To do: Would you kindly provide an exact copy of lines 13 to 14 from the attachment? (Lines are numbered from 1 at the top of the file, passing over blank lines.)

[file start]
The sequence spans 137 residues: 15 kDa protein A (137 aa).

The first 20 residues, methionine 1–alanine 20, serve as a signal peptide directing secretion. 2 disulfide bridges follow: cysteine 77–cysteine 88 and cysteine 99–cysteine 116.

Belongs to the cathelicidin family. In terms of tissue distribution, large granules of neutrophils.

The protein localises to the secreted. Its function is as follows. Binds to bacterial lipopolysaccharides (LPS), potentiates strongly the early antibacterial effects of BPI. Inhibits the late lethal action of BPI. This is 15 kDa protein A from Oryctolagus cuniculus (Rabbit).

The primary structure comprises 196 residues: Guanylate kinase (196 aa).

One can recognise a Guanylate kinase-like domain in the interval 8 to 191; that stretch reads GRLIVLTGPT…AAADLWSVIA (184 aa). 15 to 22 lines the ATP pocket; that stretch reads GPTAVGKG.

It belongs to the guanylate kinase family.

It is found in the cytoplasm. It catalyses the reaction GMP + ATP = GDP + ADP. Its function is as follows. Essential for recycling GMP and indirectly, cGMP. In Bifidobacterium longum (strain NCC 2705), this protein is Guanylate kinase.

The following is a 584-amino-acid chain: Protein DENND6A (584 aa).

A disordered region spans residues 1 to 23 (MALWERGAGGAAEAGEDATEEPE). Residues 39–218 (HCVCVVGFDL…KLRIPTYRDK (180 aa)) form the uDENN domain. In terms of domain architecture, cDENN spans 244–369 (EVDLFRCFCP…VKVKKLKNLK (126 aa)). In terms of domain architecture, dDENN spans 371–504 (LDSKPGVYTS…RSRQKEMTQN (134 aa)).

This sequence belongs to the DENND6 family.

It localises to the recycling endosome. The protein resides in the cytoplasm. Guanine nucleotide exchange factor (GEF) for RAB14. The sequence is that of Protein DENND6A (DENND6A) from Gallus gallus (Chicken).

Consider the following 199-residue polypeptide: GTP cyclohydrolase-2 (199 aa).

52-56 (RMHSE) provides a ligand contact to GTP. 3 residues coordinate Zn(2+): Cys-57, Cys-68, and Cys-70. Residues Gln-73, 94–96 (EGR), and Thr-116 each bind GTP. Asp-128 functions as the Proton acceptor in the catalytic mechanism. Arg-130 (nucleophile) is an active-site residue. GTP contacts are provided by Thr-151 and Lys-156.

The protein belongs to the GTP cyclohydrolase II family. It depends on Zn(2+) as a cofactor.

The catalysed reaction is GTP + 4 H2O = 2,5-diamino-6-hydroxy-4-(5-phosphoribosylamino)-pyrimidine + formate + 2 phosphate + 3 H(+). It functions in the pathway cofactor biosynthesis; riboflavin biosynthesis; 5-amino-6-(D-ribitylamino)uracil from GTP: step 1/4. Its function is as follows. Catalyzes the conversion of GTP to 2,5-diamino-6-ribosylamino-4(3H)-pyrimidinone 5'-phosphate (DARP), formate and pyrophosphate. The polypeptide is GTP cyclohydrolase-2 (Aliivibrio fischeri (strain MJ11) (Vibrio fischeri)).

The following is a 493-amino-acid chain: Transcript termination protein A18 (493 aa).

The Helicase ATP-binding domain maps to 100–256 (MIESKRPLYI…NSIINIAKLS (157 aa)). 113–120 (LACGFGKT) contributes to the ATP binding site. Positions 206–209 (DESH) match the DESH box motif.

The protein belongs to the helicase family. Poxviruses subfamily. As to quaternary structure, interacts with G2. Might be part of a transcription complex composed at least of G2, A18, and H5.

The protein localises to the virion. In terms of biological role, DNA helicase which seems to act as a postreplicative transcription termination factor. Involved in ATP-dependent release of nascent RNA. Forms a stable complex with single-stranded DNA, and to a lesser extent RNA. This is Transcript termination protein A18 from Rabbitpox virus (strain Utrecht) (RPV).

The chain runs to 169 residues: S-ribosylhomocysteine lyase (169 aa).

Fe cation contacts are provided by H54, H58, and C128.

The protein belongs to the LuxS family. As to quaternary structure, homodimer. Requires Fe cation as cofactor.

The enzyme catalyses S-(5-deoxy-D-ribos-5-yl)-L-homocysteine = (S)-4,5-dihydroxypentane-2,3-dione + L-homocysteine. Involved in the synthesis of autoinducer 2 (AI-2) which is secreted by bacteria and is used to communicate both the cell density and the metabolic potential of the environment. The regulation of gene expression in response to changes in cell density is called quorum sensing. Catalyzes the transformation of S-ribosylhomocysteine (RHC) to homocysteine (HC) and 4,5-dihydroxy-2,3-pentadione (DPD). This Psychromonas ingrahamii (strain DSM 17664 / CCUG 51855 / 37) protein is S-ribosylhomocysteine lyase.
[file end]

Consider the following 199-residue polypeptide: GTP cyclohydrolase-2 (199 aa).

52-56 (RMHSE) provides a ligand contact to GTP. 3 residues coordinate Zn(2+): Cys-57, Cys-68, and Cys-70. Residues Gln-73, 94–96 (EGR), and Thr-116 each bind GTP. Asp-128 functions as the Proton acceptor in the catalytic mechanism. Arg-130 (nucleophile) is an active-site residue. GTP contacts are provided by Thr-151 and Lys-156.